> usually don't diffuse their music, moving the sound
> over several speakers as in much academic ea, so
> again, less gesture...their music (to me) is more
> contemplative, meant to be experienced slowly, the
> experience of time is dilated, and the details within
> a drone, or between the pauses (in say a glitch piece)
> are important, even critical.
> but the prejudice goes both ways i'm afraid...most of
> the non-academic composers that i associate with find
> much of the sound palette used by university/college
> composers to be extremely dated, homogeneous (to each
> other), cheesy, grm laden (now becoming mas/msp
> laden...and YES I CAN hear when it's a max patch),
> unsubtle, and uninspired.
> so, they don't get it either. most of them haven't
> experienced a diffusion concert where a sonic image
> seems to float right in front of their face in 3D and
> then disintegrate to various corners of the room...or
> haven't heard pieces that sound like electric cables
> being shorted out, flailing around you (that's
> visceral!), or all the other good pieces being
> performed and played.
> they also often don't appreciate that much of the
> gear/techniques they use were pioneered, researched,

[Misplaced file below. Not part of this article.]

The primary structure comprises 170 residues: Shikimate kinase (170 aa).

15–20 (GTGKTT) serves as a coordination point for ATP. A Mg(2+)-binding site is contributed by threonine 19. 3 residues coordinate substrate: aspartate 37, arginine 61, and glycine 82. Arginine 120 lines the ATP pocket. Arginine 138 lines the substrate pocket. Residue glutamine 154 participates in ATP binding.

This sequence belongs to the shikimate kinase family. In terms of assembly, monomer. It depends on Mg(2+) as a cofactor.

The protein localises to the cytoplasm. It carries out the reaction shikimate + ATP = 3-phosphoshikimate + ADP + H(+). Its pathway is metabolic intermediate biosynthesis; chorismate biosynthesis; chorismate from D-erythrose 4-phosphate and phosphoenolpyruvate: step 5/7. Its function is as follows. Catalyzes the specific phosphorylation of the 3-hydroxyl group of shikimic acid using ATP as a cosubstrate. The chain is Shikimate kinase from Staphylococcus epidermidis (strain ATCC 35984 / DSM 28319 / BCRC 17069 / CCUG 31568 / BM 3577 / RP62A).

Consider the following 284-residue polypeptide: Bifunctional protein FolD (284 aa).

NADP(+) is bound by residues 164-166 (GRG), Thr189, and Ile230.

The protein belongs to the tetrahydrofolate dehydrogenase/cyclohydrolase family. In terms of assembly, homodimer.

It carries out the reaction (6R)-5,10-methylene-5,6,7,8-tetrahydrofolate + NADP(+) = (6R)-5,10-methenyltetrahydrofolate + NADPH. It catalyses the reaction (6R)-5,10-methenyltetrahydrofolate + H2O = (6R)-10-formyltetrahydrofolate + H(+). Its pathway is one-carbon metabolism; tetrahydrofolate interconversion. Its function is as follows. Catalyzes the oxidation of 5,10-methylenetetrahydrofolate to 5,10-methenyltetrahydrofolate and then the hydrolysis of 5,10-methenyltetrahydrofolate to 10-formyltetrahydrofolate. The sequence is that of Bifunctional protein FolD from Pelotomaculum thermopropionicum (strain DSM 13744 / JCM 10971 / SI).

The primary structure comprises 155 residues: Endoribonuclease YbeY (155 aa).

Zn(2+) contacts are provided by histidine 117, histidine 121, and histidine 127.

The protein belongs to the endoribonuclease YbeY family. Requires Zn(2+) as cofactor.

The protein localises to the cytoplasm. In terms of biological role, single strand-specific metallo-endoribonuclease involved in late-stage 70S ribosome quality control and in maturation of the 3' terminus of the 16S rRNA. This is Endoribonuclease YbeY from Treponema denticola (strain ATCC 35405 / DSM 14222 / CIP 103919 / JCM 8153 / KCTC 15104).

> discovered, and refined by university research
> composers.
> so, i think a healthier thread would be what would
> make ea stronger, better, more interesting, rather
> then how much better it is than musics that don't
> share the same goals. otherwise we may as well slam
> the tejano and grindcore bands while we're at it.
> b.
> ps...if i've offended anyone, i'm sorry. truly. i just
> have a real sensitivity to the 'aren't we better then
> them' vibe (regardless of which camp it's coming from)
> when there's so much to be appreciated and learned
> from all musics, noise, glitch, ea, experimental etc
> etc...god help us if we ever figure it out and finally
> all make the same kind of music.
> ........................................................................
> "The more you think about things the weirder they seem." -Calvin